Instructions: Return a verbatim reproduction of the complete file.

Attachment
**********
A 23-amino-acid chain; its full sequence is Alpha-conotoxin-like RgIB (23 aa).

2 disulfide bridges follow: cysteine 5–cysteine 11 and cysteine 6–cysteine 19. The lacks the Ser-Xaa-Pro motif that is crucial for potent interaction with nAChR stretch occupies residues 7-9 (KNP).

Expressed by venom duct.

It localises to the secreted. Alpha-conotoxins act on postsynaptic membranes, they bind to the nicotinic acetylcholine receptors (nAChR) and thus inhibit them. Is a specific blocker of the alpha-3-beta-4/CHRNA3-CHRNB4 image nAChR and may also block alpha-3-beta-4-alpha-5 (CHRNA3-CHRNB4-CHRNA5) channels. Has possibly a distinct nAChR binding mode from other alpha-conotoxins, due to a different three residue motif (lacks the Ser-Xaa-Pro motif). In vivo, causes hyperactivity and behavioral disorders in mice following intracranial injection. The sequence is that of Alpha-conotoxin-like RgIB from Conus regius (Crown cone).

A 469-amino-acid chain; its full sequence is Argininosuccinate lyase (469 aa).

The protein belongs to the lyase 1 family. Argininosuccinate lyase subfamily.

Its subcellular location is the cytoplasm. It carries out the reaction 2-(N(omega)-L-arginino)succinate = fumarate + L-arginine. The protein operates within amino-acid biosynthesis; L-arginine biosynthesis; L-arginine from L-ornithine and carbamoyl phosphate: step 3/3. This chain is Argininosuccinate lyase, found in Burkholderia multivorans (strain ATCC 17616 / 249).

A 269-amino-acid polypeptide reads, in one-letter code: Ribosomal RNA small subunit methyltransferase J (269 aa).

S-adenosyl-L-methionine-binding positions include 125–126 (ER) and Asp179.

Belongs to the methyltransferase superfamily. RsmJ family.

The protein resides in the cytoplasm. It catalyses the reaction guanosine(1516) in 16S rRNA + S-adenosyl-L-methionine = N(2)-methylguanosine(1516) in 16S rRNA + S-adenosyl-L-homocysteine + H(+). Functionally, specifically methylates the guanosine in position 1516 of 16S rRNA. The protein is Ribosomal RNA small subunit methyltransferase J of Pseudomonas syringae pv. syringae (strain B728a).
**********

A 23-amino-acid chain; its full sequence is Alpha-conotoxin-like RgIB (23 aa).

2 disulfide bridges follow: cysteine 5–cysteine 11 and cysteine 6–cysteine 19. The lacks the Ser-Xaa-Pro motif that is crucial for potent interaction with nAChR stretch occupies residues 7-9 (KNP).

Expressed by venom duct.

It localises to the secreted. Alpha-conotoxins act on postsynaptic membranes, they bind to the nicotinic acetylcholine receptors (nAChR) and thus inhibit them. Is a specific blocker of the alpha-3-beta-4/CHRNA3-CHRNB4 image nAChR and may also block alpha-3-beta-4-alpha-5 (CHRNA3-CHRNB4-CHRNA5) channels. Has possibly a distinct nAChR binding mode from other alpha-conotoxins, due to a different three residue motif (lacks the Ser-Xaa-Pro motif). In vivo, causes hyperactivity and behavioral disorders in mice following intracranial injection. The sequence is that of Alpha-conotoxin-like RgIB from Conus regius (Crown cone).

A 469-amino-acid chain; its full sequence is Argininosuccinate lyase (469 aa).

The protein belongs to the lyase 1 family. Argininosuccinate lyase subfamily.

Its subcellular location is the cytoplasm. It carries out the reaction 2-(N(omega)-L-arginino)succinate = fumarate + L-arginine. The protein operates within amino-acid biosynthesis; L-arginine biosynthesis; L-arginine from L-ornithine and carbamoyl phosphate: step 3/3. This chain is Argininosuccinate lyase, found in Burkholderia multivorans (strain ATCC 17616 / 249).

A 269-amino-acid polypeptide reads, in one-letter code: Ribosomal RNA small subunit methyltransferase J (269 aa).

S-adenosyl-L-methionine-binding positions include 125–126 (ER) and Asp179.

Belongs to the methyltransferase superfamily. RsmJ family.

The protein resides in the cytoplasm. It catalyses the reaction guanosine(1516) in 16S rRNA + S-adenosyl-L-methionine = N(2)-methylguanosine(1516) in 16S rRNA + S-adenosyl-L-homocysteine + H(+). Functionally, specifically methylates the guanosine in position 1516 of 16S rRNA. The protein is Ribosomal RNA small subunit methyltransferase J of Pseudomonas syringae pv. syringae (strain B728a).